A recent report “High Schools, Civics, and Citizenship” crossed my desk with some surprising findings.
First, a note of methodological caution: the survey was a combination mail and e-mail survey with quite low response rates of 6-17%; about 70% of the responses came from e-mail survey inquiries with a 6% response rate. I’m not familiar with the research group (FDR Group), but based on the response rates, I’m not sure I’d bet my first born yet on the results. That said…
One thing interesting about the survey is what was or wasn’t asked. The researchers at the conservative American Enterprise Institute don’t even ask the high school social studies teachers surveyed how important it is to impart civic skills (organizing others, running a meeting, petitioning others, civic research, presenting evidence persuasively, etc.), even though virtually all scholars agree that civic skills, civic knowledge and an activist civic disposition are the three critical legs to raising more active citizens. Way too many civics courses focus on a mindless memorization of political knowledge (how a bill becomes law, how many Senators there are, etc.) which while important, are far less effective unless these courses also impart civic skills and a sense of efficacy (that students can make a difference). For more on this, see for example, APSA Task force member William Galston’s, Civic Education and Political Participation (PS: Political and Politics Journal, April 2004) or read the APSA Task Force report Democracy at Risk, 2004)
Two other interesting takeaways from the report:
1) 37% of the public teachers surveyed said their high school had a community-service requirement for graduation versus 82% of the private schools (which were a mix of Catholic parochial schools and secular schools). If these numbers are true, they are incredibly encouraging since they show a virtual quadrupling of rates for public schools from 2002 and a doubling among private schools. An authoritative National Council for Educational Statistics 2002 estimate put these at 10% for public schools and 40% for private schools. My guess and fear is that at least some of this apparently significant rise is a consequence of the low response rate on the survey and that AEI heard from the most civicly-minded teachers from the most civicly-minded schools.
2) How unified are Democratic and Republican teachers in what to teach? The American Enterprise Institute-sponsored report asks about “The 12 concepts of citizenship”. Note: the grouping of these items into the “12 concepts of citizenship” is the surveyors’ grouping, not the respondents. The high school social studies teachers surveyed were NOT told that these were concepts of citizenship but asked instead “For each item below, please indicate how important do you think it should be for your high school to teach students this?” That’s a different question since as a teacher I might think it is essential for students to learn algebra or learn about world religions even though I wouldn’t as a teacher lump these subjects under “citizenship.” And one of the things asked about — instilling good “work habits” I assume that math teachers, language teachers, English teachers, etc. would all equally agree is essential. Furthermore, as noted above, imparting civic skills were not asked about. With those serious caveats, from among the 12 items asked about, Republican and Democratic teachers were fairly unified on most of these (7 out of 12, covering topics like: the importance of identifying protections guaranteed by the Bill of Rights; teaching good work habits; embracing civic responsibilities like jury duty or voting; teaching about federalism, separation of power, and checks and balances; being knowledgeable about key periods like the American Founding, the Civil War and the Cold War; understanding economic concepts like supply and demand and the role of market incentives; and knowing facts (e.g. location of fifty states) and dates (e.g., Pearl Harbor). Republican teachers did not disagree markedly from Democratic teachers in which they thought were more or less important: the Bill of Rights protections; instilling hard work; and embracing civic duties were more important, and teaching facts less important.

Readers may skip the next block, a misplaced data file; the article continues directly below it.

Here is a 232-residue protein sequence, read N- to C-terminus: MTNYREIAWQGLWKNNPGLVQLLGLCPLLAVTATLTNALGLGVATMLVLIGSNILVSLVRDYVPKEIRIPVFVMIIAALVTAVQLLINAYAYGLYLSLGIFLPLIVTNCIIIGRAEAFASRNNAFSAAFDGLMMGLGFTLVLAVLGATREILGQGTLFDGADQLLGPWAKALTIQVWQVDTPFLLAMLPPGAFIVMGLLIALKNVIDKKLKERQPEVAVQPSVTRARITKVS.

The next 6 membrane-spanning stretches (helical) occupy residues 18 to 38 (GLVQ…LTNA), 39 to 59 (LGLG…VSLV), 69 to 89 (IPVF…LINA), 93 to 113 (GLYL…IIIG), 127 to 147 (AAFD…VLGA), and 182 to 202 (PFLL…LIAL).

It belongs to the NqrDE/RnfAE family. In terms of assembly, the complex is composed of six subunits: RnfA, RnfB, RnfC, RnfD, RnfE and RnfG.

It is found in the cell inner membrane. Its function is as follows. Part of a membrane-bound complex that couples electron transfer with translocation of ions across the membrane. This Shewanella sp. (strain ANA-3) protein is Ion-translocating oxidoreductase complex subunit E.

Where they did disagree was interesting. Republican teachers were significantly more likely to think that teaching students to follow rules and respect authority was important (70% of Republican teachers thought it was absolutely essential vs. 55% of Democratic teachers). Democratic teachers were far more likely to stress: teaching tolerance of people and groups who were different (86% absolutely essential for Democratic Teachers vs. 63% for Republican); teaching students to see themselves as global citizens living in an interconnected world (67% absolutely essential Dem. teachers vs. 41% Republican); developing habits of community service such as volunteering and raising money for causes (45% absolutely essential among Democratic teachers vs. 35% for Republican teachers); and teaching students to be activists who challenge the status quo of our political system and seek to remedy injustices (45% essential among Democratic teachers vs. 23% among Republican teachers). That last item seems worded in a way designed to divide teachers along partisan lines. The researchers behind the study could equally well have worded this “teach students to actively get involved and take a stand on political or community issues with which they disagree with how things are being handled” and my guess is that there would have been far less of a Republican/Democratic split and that all teachers would have agreed that being an active citizen is important, even if Republicans are turned off by the buzzwords of “activism” and “remedy injustices”.
Anyway, food for thought…
AEI’s Civics study available here.